Understandably, the pastoral communities on both sides of the new border were not ready to tolerate the impact of the political manoeuvring while watching the pattern of their seasonal life cycle and grazing formula slowly deteriorate under the interplay of diverse climatic, environmental, ecological and political factors.

As a result, they decided to act beyond the given administrative and political parameters through what I would call ‘People to People diplomacy’. Pastoral leaders, civil society organizations, youth and women all took the lead and suggested holding ‘Grassroots Peace conferences’, whether the two governments of Sudan and South Sudan agreed or not. Accordingly, brainstorming meetings took place on both sides of the border in mid-February 2012, among the grassroots people and organizations, where many ideas of sustaining the peaceful co-existence were articulated. I had the privilege of facilitating the Messeriya preparatory conference which took place in Almairam town of South Kordofan, during the period 14 and 15 February 2012, and of drafting the ‘position paper’, which summarized the relevant issues to be discussed with their neighbours, the Dinka Malual. On the South Sudan side, Mr. Achuil, my counterpart, facilitated the Malual Dinka preparatory conference a week earlier in the same month. The joint conference took place in Aweil town on 19 February 2012.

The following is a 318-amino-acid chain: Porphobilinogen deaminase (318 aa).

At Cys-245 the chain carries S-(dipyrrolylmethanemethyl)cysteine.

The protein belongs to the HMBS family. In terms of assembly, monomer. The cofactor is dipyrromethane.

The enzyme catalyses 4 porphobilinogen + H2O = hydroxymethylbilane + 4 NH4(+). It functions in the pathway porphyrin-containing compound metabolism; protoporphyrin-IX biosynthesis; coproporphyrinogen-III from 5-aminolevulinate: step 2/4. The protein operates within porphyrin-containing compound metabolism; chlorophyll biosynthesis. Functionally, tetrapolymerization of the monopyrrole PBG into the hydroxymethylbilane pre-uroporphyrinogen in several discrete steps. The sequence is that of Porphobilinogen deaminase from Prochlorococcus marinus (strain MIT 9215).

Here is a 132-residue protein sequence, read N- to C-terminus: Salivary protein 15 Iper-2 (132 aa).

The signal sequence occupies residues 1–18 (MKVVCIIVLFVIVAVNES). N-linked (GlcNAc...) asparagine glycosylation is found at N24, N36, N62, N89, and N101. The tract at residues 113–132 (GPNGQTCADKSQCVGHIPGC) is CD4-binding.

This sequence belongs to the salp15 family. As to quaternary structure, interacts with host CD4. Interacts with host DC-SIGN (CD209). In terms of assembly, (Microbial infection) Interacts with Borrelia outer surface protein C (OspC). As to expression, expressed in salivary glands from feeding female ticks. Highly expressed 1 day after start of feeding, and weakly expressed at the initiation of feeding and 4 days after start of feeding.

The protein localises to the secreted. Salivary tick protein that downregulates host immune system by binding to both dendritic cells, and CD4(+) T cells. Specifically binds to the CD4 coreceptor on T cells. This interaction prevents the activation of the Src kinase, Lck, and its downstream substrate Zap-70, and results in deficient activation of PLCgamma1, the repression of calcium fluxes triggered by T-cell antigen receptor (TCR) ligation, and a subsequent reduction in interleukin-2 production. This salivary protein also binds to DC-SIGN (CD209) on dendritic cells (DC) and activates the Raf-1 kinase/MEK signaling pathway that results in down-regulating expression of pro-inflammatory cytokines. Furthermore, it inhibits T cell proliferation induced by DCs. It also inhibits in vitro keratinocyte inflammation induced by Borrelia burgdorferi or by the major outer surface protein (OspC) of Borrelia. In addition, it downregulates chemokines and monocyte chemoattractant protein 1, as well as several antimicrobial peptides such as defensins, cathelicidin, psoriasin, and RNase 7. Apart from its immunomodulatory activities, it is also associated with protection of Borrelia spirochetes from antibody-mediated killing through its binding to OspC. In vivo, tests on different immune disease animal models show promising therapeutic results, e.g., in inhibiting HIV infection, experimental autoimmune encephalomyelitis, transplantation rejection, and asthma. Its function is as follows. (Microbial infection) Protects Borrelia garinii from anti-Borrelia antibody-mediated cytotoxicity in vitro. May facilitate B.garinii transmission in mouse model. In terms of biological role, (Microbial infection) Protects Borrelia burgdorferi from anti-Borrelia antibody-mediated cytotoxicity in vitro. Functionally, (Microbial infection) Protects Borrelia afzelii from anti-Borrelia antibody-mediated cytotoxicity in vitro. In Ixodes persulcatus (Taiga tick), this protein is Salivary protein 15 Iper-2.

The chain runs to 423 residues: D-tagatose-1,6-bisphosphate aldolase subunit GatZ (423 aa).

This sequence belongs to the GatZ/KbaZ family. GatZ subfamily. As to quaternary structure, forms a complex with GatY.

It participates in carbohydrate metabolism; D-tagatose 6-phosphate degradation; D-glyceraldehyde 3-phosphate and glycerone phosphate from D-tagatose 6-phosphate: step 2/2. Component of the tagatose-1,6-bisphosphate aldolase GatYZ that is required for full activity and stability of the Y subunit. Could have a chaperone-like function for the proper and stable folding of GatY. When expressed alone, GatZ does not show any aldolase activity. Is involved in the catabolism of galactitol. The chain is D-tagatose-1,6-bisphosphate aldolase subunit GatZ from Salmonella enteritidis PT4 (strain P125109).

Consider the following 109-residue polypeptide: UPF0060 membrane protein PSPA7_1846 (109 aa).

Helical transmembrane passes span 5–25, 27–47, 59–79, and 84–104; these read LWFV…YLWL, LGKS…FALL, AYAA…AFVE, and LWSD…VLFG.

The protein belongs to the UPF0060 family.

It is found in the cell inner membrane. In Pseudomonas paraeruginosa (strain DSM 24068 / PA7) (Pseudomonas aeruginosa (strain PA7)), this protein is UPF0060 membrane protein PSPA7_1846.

The main recommendations of the Messeriya conference were as follows:

  • The historical relationship with Dinka Malual should be maintained, regardless of the government in power. Moreover, it should be formalized by grazing and trade agreements and protocols, given the new political set-up.

  • Bearing in mind the deteriorating ecological, environmental and climatic conditions, focus should be on reducing herd numbers and improving quality of cattle. New patterns of sedentary and semi-sedentary models of livestock production should also be encouraged to enable more economically productive and marketable stock, which suits the changing ecology and semi-sedentary life pattern.

  • Requests should be made to both governments to relieve the border from any military tensions to allow normal and relaxed community interaction, as both communities can better deal with each other without government intervention.